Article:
Jerry Kramer: 'Son of a gun, I've got another shot'

Former Packers great explains his perspective on being named Hall of Fame finalist again


DENVER – Since last missing out on induction as a Pro Football Hall of Fame finalist two decades ago, Jerry Kramer had come to peace with the fact that it just wasn't to be.

"I had come to an acceptance," Kramer said in a phone interview with from his home in Idaho. "I'd had a wonderful career, a wonderful experience with football. The Packer fans were sensational, and still are.

"If I wasn't slated for the Hall, then that's OK. It's been a helluva ride and I wouldn't change it. If that's the way it's gonna be, I'm comfortable with that. I had argued myself into that position."

Then Thursday happened.

The Hall of Fame's senior committee named Kramer one of two finalists for induction in the Class of 2018, along with former Oilers linebacker Robert Brazile.

A Packers guard on Vince Lombardi's five title-winning teams of the 1960s, Kramer had no idea any announcement was forthcoming from Canton, Ohio. The five-time, first-team All-Pro and author of "Instant Replay" had long ago stopped paying attention after being a finalist 10 times, nine during his regular modern-era candidacy and once as a senior nominee in 1997.

He got a congratulatory call from an acquaintance in Kenosha, Wis., and wasn't sure what was up. Then he noticed he had missed a couple of calls from Hall of Fame President and CEO David Baker.

When he talked to Baker to get the official word, all that peace and acceptance was, understandably, interrupted.

"Holy crap," Kramer said of his initial reaction, as the 81-year-old's always sharp sense of humor kicked in. "It was kind of a surreal moment to me. I had to check my hole card to see if I'd imbibed too much or was having hallucinations or what the hell was going on.

"My stomach got a little flippy-floppy and my heart started pounding a little bit and I thought, son of a gun, I've got another shot."

Indeed he does as the player many consider the biggest omission from the Hall. No player not yet inducted has been a finalist as many times as Kramer, and he's the only member of the NFL's 50th anniversary team not enshrined.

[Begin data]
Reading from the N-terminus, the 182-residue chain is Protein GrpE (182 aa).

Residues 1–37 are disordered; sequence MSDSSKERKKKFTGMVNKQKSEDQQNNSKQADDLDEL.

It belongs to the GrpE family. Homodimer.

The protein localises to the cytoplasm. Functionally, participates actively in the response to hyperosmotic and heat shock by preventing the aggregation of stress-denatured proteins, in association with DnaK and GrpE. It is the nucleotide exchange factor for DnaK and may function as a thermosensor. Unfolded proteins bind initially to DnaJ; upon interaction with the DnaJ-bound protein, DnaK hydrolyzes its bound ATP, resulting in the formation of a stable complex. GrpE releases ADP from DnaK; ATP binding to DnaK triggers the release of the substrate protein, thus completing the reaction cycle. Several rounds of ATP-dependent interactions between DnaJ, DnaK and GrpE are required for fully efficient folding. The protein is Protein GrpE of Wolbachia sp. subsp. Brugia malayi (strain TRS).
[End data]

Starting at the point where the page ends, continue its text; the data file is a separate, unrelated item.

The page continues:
Eleven of Kramer's teammates from the Lombardi era are in the Hall, plus the coach himself. Two of them received induction via the senior route, defensive tackle Henry Jordan (1995) and linebacker Dave Robinson (2013).

Since Thursday's news, Kramer has gotten notes from former teammates Willie Davis and Donny Anderson, and he has "a long way to go" to get through the roughly 60 other messages awaiting him. He also got a call from Phil Olsen, younger brother of Merlin Olsen, the late Hall of Famer.

Merlin Olsen was one of dozens of star defensive linemen from Kramer's era – Alex Karras, Alan Page and Bob Lilly being others Kramer mentioned – who wrote letters of recommendation over the years on Kramer's behalf, letters that Kramer's daughter Alicia collected and has presented to keep Kramer's candidacy alive.

As for his chances this time after so many years, Kramer said he has "no idea." He'll need 80 percent of the vote from the full selection committee when it convenes on Super Bowl weekend in Minneapolis.

While he's obviously hoping the vote finally goes his way this time, Kramer has decided getting to the finalist stage again is an event to celebrate in and of itself.

"This is an honor, a wonderful thing to have happen, especially at my age," Kramer said. "It's sensational. If nothing else happens, it's going to be sensational.

"If we happen to get into the Hall, then we're going to break the windows out, the door down, let the world know, and scream and holler from the rooftops."

Kramer said he's never actually visited the Hall of Fame over the last few decades because he refuses to stop in unless he's invited. The invitation will be sent, or not, in early February.

Between now and then, though, he's going to set it aside and not "live or die with it." He's determined to keep his long-forged perspective intact.

"When I look back, coming out of Sandpoint, Idaho, with 3,500 people, and getting a scholarship, being the first child in my family to go to college … the whole ride has been a fairy tale," he said. "I couldn't imagine a life like I've led. I didn't have the brain capacity to imagine writing a best-selling book and being in five championships and two Super Bowls and on the cover of 'Sports Illustrated' carrying Coach off the field, all those kind of things.

"I've been saying I had 100 presents but I didn't get one, but the one I didn't get wasn't going to ruin my other 100."

But if gift No. 101 finally arrives in a little less than six months, he promises "a helluva celebration," especially if the Packers are a part of Super Bowl weekend again.

The last time Kramer was a finalist, he awaited the selection committee's decision in a New Orleans hotel the day before the Packers won their first Super Bowl since he played.

He'd love for history to repeat itself, with one small change.

"I've done my part. You'd think they'd do theirs," Kramer joked about the upcoming Packers season. "Tell them I insist. I insist they join me at the Super Bowl in Minneapolis. I'm planning on it."

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